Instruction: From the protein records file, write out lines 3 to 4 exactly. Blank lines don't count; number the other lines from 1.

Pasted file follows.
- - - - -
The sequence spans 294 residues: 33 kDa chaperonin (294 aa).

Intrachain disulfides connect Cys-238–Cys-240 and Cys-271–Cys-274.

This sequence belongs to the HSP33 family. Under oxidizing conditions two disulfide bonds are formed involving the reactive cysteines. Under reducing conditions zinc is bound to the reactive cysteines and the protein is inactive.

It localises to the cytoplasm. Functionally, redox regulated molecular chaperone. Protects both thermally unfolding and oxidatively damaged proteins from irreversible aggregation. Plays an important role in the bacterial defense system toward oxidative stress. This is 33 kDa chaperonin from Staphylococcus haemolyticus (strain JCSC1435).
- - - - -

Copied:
This sequence belongs to the HSP33 family. Under oxidizing conditions two disulfide bonds are formed involving the reactive cysteines. Under reducing conditions zinc is bound to the reactive cysteines and the protein is inactive.

It localises to the cytoplasm. Functionally, redox regulated molecular chaperone. Protects both thermally unfolding and oxidatively damaged proteins from irreversible aggregation. Plays an important role in the bacterial defense system toward oxidative stress. This is 33 kDa chaperonin from Staphylococcus haemolyticus (strain JCSC1435).